Combattre le harcèlement homophobe à l’école

“I have been a victim of homophobic bullying on many occasions, in and out of school. I have been physically and verbally insulted because of my sexuality by both teachers and students.”


"I thought about suicide. I never reported the bullying, even when I was physically assaulted, as I believed that nothing would be done about it.”

“Bullying made me feel horrible, depressed and self-hating. I ended up going to counselling for three years.”

“I had a hard time. My grades fell dramatically. I started skipping school. I often stayed in bed and cried.”

The young people quoted above are among the thousands of students around the world who are routinely denied their right to education because they endure discrimination and violence in school, based onactual or perceived sexual orientation, gender expression and gender identity.

Homophobic bullying is a global problem. It is a violation of learner’s and teacher’s rights and stands in the way quality Education for All. UN Secretary-General Ban Ki-moon has called it “a moral outrage, a grave violation of human rights and a public health crisis”.

UNESCO recognizes the scale of the problem of homophobic bullying, and is committed to stopping all forms of discrimination and gender-based violence in schools, The Organization convened the UN’s first-ever international consultation to address homophobic bullying in educational institutions in December 2011. Its findings are presented in a publication, Good Policy and Practice in HIV and Health Education – Booklet 8: Education Sector Responses to Homophobic Bullying .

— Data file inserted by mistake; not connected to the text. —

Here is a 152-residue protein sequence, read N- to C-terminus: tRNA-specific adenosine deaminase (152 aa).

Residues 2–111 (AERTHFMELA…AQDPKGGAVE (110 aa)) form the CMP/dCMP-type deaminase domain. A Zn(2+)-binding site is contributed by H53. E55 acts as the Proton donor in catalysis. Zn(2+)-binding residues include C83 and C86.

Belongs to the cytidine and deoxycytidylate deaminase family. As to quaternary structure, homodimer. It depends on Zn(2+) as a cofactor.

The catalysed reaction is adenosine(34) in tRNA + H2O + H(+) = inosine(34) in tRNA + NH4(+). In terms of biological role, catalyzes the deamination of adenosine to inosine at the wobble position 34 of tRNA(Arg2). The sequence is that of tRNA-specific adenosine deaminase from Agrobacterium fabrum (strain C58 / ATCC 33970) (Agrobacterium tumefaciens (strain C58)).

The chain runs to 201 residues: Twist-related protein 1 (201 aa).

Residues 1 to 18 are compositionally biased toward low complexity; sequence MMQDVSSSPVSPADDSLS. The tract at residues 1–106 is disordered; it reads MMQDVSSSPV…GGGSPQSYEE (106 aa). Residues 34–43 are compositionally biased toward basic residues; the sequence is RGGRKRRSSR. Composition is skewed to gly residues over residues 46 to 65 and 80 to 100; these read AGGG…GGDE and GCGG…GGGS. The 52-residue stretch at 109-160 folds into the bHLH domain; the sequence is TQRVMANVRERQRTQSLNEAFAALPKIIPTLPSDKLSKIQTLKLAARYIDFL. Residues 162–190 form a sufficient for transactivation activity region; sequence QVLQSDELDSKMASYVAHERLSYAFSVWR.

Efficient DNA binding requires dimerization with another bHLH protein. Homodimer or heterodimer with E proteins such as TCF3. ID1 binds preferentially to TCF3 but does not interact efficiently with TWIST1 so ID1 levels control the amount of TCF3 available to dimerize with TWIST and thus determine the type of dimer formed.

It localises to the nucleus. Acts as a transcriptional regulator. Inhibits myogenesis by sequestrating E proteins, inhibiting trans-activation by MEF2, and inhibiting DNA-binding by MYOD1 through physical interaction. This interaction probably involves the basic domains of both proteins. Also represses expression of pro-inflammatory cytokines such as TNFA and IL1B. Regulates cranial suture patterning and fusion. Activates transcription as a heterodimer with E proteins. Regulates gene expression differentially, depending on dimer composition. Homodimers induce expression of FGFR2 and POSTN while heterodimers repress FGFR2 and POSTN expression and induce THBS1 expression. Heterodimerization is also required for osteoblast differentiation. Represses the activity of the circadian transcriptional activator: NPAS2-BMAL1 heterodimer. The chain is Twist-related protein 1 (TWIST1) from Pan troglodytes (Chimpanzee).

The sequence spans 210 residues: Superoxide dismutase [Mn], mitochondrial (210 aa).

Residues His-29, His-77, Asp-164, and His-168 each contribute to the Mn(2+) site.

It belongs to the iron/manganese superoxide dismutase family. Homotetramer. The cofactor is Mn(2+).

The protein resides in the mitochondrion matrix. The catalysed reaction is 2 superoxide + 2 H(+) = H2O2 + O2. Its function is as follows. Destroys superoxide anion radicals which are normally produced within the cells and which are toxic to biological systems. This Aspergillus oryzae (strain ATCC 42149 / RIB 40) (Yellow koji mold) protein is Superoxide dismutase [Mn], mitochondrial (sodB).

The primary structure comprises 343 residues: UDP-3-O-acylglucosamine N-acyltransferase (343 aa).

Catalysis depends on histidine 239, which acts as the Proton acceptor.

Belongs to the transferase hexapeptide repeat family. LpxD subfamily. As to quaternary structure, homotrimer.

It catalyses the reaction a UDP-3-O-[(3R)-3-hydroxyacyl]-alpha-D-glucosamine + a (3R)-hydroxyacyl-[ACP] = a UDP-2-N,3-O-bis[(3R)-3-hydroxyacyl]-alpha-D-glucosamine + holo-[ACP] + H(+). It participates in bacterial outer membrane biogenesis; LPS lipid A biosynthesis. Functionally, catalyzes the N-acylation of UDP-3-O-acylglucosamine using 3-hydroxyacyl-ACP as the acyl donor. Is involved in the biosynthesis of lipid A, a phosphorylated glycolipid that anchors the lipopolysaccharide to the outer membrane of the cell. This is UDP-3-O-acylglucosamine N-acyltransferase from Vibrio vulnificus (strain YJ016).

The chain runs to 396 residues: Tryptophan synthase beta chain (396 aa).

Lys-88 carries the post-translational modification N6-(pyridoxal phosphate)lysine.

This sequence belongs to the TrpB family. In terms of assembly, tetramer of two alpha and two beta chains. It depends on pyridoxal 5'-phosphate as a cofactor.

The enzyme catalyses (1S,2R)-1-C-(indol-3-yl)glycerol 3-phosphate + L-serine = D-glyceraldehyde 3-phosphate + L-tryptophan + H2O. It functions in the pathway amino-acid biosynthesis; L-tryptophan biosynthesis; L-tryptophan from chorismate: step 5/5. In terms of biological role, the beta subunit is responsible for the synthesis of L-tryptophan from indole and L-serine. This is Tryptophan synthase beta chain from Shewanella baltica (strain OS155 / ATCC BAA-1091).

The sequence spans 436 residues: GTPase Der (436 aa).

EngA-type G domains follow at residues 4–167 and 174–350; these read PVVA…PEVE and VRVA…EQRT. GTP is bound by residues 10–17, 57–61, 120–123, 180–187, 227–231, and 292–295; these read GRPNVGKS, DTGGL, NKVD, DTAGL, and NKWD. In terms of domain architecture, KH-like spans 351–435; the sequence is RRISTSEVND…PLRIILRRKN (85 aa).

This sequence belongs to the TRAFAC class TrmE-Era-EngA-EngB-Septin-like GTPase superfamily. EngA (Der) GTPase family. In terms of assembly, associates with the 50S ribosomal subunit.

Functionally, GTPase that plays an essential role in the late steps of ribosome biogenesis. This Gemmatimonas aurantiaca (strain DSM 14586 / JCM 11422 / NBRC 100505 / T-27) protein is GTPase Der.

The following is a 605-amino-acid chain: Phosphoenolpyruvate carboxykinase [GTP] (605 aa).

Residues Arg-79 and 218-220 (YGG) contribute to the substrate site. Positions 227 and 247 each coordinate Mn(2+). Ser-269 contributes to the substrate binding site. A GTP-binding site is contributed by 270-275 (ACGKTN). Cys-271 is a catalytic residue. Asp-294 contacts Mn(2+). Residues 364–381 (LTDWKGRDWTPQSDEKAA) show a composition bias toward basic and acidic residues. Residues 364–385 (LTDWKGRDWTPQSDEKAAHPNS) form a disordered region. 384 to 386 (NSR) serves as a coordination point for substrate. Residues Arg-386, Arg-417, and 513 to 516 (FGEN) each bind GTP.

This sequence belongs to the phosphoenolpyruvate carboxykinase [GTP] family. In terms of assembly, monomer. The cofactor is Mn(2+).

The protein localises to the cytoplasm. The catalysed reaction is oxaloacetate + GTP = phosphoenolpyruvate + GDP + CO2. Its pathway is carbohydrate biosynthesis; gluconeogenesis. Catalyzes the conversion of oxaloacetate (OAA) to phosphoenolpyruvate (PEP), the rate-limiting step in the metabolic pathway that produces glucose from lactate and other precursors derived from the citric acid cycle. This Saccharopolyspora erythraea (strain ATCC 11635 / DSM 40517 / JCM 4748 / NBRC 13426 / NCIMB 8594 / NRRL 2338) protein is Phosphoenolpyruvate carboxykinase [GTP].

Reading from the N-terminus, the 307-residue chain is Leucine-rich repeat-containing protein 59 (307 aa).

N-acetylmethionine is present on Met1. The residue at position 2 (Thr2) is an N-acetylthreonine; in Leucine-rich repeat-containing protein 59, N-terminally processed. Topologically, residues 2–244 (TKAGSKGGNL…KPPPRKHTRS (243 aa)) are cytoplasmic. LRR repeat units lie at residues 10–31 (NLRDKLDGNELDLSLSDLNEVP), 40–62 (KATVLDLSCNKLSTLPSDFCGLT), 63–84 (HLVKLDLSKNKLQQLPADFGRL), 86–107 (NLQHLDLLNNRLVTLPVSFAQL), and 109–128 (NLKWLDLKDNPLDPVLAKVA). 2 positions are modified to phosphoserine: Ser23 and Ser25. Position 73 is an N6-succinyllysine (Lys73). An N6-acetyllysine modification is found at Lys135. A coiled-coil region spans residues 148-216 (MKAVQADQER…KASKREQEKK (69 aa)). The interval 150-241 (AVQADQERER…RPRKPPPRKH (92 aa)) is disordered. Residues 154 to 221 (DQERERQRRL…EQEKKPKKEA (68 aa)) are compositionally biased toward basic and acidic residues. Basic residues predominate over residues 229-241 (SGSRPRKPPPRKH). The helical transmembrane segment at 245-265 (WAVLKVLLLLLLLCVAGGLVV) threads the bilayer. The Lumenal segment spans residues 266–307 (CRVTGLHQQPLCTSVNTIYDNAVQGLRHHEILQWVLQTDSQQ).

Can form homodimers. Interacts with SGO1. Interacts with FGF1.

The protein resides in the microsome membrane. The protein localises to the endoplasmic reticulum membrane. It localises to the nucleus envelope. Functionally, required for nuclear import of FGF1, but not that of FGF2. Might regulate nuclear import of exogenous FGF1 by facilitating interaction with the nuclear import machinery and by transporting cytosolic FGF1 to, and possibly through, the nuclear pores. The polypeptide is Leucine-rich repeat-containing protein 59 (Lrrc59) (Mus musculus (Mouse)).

The publication and its findings will be presented during a meeting on Education Sector Responses to Homophobic Bullying on 16 May 2012, which is the eve of the International Day Against Homophobia/Transphobia (IDAHO). The theme for IDAHO this year is “Combating Homo/Transphobia In Education and Through Education”.

As IDAHO day is marked by activities in schools, the IDAHO Committee and UNESCO have co-developed a lesson plan which includes four classroom activities for different age groups (primary and secondary level) to address issues of discrimination and homophobic bullying.

The meeting will bring together key stakeholders, in particular civil society organizations from Brazil, Turkey, Europe and the U.S working on homophobic bullying issues as well as government officials from Namibia, Europe and the U.S. Participants can learn about the good practices, share ideas and discuss potential collaborations in the future.